On the top shelf of my mother’s closet was a brown cardboard box, the size of a wine box, felted with wear. Inside were the clothes of a woman I wished I’d met. I would secretly pull the box down when she was out and gently unwrap the layers of tissue, dreaming of the life of the woman who wore these clothes. Who was this woman who wore fringed suede and tassles?
I can still see the clothes that slipped out from the tissue into my hands: a fringed suede mini-skirt, a pink baby-doll mini-dress, a black sequinned and tasseled wool shell top, and a matching one in silver, a red and blue plaid maxi-dress with a line of fabric covered buttons, a pink cheong sam with a thigh-high slit.
Each piece was beautifully constructed and perfectly preserved, showing a tiny but curvy figure. My 10-year old self had a hard time equating the woman who wore these clothes with my mother, who was…well…just Mum. I swore to myself that when I could, I would wear clothes like this all my life – I wouldn’t lose my identity to children or, God forbid, a husband!
I realise now that I am older now than my mother was when I pawed steathily through her treasured clothes. I realise now that my mother gripped on to her identity, despite working full time with three young children and having a singer as a husband so there was little money to go around.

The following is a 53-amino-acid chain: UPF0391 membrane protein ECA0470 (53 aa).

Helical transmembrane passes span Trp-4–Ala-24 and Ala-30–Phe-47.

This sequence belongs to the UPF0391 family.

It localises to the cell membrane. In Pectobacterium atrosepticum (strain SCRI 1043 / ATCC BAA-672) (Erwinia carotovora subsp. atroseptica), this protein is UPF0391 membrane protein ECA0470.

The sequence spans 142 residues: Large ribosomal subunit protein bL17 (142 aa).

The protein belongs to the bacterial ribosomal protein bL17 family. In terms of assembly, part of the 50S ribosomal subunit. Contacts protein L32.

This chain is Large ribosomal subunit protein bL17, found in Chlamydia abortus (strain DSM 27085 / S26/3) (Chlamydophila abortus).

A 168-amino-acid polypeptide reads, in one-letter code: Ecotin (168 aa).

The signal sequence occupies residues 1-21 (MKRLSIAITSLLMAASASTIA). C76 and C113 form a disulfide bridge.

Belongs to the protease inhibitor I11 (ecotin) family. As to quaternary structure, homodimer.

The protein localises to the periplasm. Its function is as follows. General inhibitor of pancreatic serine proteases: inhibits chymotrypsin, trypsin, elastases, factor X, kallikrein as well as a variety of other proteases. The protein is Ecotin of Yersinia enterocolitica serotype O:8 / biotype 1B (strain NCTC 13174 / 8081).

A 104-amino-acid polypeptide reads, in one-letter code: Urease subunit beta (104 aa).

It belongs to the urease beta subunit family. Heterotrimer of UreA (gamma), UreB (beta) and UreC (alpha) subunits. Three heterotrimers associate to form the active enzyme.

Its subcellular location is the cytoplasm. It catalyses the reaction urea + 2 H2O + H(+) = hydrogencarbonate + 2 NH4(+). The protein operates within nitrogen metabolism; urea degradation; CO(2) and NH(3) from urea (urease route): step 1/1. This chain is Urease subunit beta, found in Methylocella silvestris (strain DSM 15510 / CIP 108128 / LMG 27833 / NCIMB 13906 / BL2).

She was still stylish in an 80’s kind of way, wearing primary colours and shoulder pads (in sweaters!). She had a passion for redecorating the house – think the 70’s glory of shag pile carpet, cork tiles and the coolest white pedestal table. She performed – one of my earliest memories is of my brother and I sitting in a darkened theatre, busy colouring in, as my mother rehearsed her role as Anita in West Side Story in the background or cringing as only children can do as my mother rehearsed acting drunk in a cabaret show she was in. She continued being in shows all through my childhood – in the theatre she wasn’t a mum or a wife or a teacher, she was Andrea.
She might not have continued to wear suede mini-skirts and dresses with thigh-high slits, but she held on to her sense of self. Now I understand what it is like to become immersed in work, relationships and children, I look back at how she held onto her identity with wonder and pride. I understand why she seldom let me borrow those clothes, keeping that piece of herself for herself.
I still covet the box though – and still dream about meeting the woman who wore those clothes.
I love you Mum. Happy 70th Birthday. xxx
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